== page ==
“It’s challenging, but we’ll all get through this as a community, especially if we support each other and provide the best leadership that we can,” England said.
Anticipating a shortfall
The city of Gillette expects a decline in available money for nonprofit service organizations like the YES House and GARF because it expects a drop in sales tax revenues as non-essential businesses remain closed and places like restaurants and bars are seeing dramatically reduced sales.
The City Council recently directed staff to come up with a resolution to raise the level of contributions the city usually commits from Optional 1% Sales Tax revenues.
In a normal budget year, the cap is 5% of money the tax brings in that goes to nonprofits. To at least maintain its past levels of funding, the council is considering raising that to 6.5%. That would mean about a $220,000 boost based on the projected $14.7 million the city anticipates in Optional 1% money in the next fiscal year.
If that could mean a little more for nonprofits, it will definitely be needed, England said.
Watching Brodie’s struggle and now renewed resolve to be a positive influence on others is someone who has seen it many times before.
Donna Morgan isn’t only Brodie’s mother, she’s the executive director at Personal Frontiers.
“She was in a really bad place,” Morgan said. “Relapse is a real thing. One little thing can trigger it. People don’t wake up in the morning saying, ‘I want to be a drug addict today.’ It’s a disease.”
Morgan and her husband took care of Brodie’s daughters while she was serving time. They communicated by phone and letters, but Brodie said she missed out on band concerts and watching them grow “from girls to teens.”
“It was terrible,” Brodie said. “I pretty much had abandoned them because (I got) myself into trouble. (My mom) had to change her life in order to raise my girls while I was away.”
That second stint in prison was Brodie’s turning point.
“I found God, who really saved my life,” she said.
Brodie completed some college coursework in prison through Eastern Wyoming College on subjects ranging from computer skills to creative writing. She also began setting goals for herself, including to become a peer counselor to help others struggling with addiction.
She was released less than a year ago and last May was hired at Don’s Supermarket, where she runs the deli and bakery departments.
“I hadn’t worked a normal job in quite a while,” she said. “It was a lot of anxiety being around so many people and not knowing what to expect.”
In September, she gave Personal Frontiers another shot. She’ll graduate the program Tuesday and eventually wants to return as a peer specialist instead of a client. She’s also going to continue with college courses to study mental health counseling and addiction.
“I’m not ashamed of the things I’ve been through,” Brodie said. “I’m sorry, especially with what I’ve done with my children. I hope to share my story to give hope and show (others) that it’s possible to have a life after addiction.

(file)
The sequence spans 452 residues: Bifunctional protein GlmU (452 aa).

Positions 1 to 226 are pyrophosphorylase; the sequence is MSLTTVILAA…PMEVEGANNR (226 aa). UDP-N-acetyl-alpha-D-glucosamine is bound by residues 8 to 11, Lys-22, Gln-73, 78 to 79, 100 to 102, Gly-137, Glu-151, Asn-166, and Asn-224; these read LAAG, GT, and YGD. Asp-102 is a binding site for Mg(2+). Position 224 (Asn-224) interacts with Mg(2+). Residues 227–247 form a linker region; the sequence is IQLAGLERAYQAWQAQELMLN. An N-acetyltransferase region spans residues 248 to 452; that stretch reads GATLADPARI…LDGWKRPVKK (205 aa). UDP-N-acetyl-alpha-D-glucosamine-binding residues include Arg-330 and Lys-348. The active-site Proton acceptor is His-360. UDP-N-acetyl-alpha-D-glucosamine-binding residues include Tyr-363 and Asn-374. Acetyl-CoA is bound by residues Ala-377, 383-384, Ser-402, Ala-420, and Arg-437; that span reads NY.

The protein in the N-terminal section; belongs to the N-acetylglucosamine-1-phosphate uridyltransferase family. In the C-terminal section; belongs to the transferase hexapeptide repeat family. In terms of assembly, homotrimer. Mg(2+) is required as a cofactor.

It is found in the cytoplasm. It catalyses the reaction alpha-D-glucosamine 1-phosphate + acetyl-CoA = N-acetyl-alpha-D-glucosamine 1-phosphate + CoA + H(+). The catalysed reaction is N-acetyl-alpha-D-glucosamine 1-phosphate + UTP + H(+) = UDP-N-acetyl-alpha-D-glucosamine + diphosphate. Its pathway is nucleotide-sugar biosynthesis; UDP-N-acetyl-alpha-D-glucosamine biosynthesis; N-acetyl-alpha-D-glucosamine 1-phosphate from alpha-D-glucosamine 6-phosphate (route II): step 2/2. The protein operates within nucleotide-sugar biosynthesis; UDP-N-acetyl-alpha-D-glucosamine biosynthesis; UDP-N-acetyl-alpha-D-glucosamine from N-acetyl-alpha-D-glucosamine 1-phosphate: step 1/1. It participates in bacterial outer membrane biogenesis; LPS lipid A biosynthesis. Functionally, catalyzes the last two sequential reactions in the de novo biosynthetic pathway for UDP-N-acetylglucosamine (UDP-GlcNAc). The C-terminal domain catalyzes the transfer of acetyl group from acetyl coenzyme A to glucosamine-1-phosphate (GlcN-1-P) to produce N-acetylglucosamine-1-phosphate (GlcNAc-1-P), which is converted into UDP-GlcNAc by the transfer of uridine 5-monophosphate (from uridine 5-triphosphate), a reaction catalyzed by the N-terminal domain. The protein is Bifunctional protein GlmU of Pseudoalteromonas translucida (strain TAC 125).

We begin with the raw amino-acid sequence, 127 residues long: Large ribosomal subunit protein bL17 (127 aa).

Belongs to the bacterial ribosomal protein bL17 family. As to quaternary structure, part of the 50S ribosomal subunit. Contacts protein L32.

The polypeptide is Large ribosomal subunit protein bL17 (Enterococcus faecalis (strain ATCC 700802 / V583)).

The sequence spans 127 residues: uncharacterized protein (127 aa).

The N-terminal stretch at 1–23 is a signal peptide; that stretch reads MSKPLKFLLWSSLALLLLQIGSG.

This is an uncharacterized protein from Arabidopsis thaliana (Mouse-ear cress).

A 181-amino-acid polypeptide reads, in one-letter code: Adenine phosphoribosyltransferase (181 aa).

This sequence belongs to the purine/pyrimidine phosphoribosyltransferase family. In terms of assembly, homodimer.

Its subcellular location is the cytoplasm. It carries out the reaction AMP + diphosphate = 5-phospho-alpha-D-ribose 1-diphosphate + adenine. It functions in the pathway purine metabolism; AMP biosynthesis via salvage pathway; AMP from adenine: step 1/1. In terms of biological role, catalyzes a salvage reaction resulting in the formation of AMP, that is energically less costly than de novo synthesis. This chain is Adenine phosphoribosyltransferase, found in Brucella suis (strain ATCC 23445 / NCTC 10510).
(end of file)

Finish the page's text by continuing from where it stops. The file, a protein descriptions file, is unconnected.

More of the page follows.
Morgan is proud of her daughter, and she also is concerned that others like Brodie may fall through the cracks of the many judicial and social service systems as the coronavirus pandemic continues.
“It’s amazing to have my daughter back with all that we went through,” Morgan said. “If you see one person change their lives it’s so rewarding, so worth seeing and doing what we do even if it is a struggle.”
Technology trumps isolation
People quarantining at home and practicing social distancing may not be the best for some of Personal Frontiers’ clients, but social service agencies are using technology to help bridge those caps.
TeleMed, a live medical answering service, means the agency can continue group and one-on-one sessions with clients. At each virtual appointment, counselors check to make sure clients are doing OK.
“At first we thought it was weird. (But) since we’ve been doing it it’s actually been a good thing because the virus is here,” Brodie said. “Life can still go on. We can still get together. It’s a safe place and we can get the treatment that we need.”
One downside to the technology for Personal Frontiers has been the cost to set everything up for clients, especially as contributions are shrinking. For example, it needed to upgrade to Microsoft Windows 10, buy new laptops and pay for subscriptions so everyone could have remote access. The price tag was about $5,000.
“It has cost us a lot of money, which has been, unfortunately, a hit we weren’t anticipating,” Morgan said. “I’m sure it’s going to go up before it will get better. It’s an impact we weren’t anticipating.”
Despite the costs, “It’s so important to make sure they still have care,” Morgan said. “I think we’re going to weather the storm.”
Watching out for the vulnerable
Gillette Mayor Louise Carter-King said the city will do what it can to help social service agencies like Personal Frontiers and the Council of Community Services.
“We know we have got to help them so I feel we will step up the most we can,” she said.
That’s welcome news for area nonprofits like Gillette Reproductive Health, which is trying to offer services despite having closed its doors, said Julie Price Carrol, the agency’s executive director.
She said she’s especially concerned for clients who may be more vulnerable to COVID-19. One client is a diabetic, another lives with a 90-year-old parent and another is a recent cancer survivor.
Her concern is balancing how to continue serving people while guarding against contracting or spreading the virus. So far, the agency has postponed nonessential appointments like wellness exams and is instead helping patients with more urgent problems like urinary track infections.
Like Personal Frontiers, Reproductive Health also relies on Optional 1% money and is now dipping into its reserves to make it through the end of the fiscal year.
And the longer the pandemic lasts — which so far is the foreseeable future — the tighter nonprofits will have to cinch their belts.